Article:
Although she’d originally cited scheduling conflicts as the reason for opting out of the upcoming Barbie movie, Amy Schumer is now saying “creative differences” prompted her decision, claiming the original script was not “feminist and cool” enough for her taste.
The star had told Variety back in 2017: “Sadly, I’m no longer able to commit to Barbie due to scheduling conflicts. The film has so much promise, and Sony and Mattel have been great partners. I’m bummed, but look forward to seeing Barbie on the big screen.”
But Schumer told Andy Cohen this week on Watch What Happens Live, “I think we said it it was scheduling conflicts. That’s what we said. But it really was just like, creative differences. But there’s a new team behind it and it looks like it’s very feminist and cool, so I will be seeing this movie.”
Schumer had been attached to the project back in 2016 when Sony was developing it based on a script by Hilary Winston. Barbie later picked up her toys and moved to Warner Bros., with a new script co-written by director Greta Gerwig and Noah Baumbach.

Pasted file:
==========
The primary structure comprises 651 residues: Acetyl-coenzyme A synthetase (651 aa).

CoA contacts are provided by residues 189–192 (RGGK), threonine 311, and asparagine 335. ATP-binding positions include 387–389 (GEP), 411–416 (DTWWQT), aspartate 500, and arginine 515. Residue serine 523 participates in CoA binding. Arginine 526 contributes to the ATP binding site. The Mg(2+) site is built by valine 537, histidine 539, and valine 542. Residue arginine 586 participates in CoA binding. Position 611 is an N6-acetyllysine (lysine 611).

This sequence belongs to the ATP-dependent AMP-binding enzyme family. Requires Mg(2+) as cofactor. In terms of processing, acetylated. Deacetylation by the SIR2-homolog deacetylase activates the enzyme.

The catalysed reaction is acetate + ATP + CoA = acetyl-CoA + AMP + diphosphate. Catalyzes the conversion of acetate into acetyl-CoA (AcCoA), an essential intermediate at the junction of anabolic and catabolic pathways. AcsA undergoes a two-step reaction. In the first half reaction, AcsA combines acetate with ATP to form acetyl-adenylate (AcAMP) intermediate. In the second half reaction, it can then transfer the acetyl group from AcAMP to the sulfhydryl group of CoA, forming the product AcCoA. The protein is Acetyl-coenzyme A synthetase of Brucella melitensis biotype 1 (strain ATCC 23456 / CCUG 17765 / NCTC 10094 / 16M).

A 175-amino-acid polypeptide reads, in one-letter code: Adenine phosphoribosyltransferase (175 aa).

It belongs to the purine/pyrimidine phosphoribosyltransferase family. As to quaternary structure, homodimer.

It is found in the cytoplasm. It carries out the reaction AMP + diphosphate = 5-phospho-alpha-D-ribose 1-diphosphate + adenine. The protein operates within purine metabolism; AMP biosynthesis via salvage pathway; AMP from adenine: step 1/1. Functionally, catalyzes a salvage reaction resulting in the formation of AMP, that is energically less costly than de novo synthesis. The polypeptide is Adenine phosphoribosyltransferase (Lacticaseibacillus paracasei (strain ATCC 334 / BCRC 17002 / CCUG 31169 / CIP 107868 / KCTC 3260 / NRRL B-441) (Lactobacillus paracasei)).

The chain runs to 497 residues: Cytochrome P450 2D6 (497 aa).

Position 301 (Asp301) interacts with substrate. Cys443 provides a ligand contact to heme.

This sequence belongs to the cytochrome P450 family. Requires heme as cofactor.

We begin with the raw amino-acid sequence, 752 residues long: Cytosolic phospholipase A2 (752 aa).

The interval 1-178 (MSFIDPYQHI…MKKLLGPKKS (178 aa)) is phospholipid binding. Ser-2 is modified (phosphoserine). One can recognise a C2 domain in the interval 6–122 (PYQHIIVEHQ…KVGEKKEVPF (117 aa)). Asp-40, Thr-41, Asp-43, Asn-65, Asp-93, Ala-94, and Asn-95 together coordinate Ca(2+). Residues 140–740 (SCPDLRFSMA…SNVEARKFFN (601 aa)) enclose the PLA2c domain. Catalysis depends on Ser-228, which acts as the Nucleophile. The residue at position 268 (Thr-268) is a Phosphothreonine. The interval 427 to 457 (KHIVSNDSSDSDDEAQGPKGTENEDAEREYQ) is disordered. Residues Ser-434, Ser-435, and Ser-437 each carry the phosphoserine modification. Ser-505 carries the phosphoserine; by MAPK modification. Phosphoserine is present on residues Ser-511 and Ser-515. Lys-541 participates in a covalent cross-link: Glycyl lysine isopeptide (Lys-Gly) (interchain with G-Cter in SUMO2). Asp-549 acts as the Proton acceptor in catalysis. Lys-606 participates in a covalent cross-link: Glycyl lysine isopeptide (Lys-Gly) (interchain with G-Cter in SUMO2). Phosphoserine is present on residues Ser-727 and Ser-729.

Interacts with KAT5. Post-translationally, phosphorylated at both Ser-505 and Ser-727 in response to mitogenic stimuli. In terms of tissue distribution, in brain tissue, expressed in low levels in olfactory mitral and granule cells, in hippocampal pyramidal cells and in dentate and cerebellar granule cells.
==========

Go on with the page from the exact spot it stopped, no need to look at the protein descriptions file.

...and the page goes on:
As Schumer joked during the Cohen interview, “They said I was too thin.” She responded with a succinct “Yeah” when Cohen asked her if the original Sony version “didn’t feel feminist and cool.”
Schumer hinted at these creative differences last year when she expressed her frustration to Variety. The actor wanted the Barbie character to be an “inventor” but was disappointed when she was asked by the studio to “invent” a shoe made out of Jell-O. Schumer was quoted as saying: “The idea that that’s just what every woman must want, right there, I should have gone, ‘You’ve got the wrong gal.'”
“Barbie” makes its debut in theaters on July 21, starring Margot Robbie in the title role and Ryan Gosling as her boyfriend Ken. The supporting cast includes John Cena, Michael Cera, Will Ferrell, Ncuti Gatwa, Simu Liu, Dua Lipa, Emma Mackey, Kate McKinnon, and Issa Rae. It’s been described by Garth Franklin of Dark Horizons as “a gloriously garishly pink-packed fantasy comedy that both pays loving tribute to and satirises its subject.”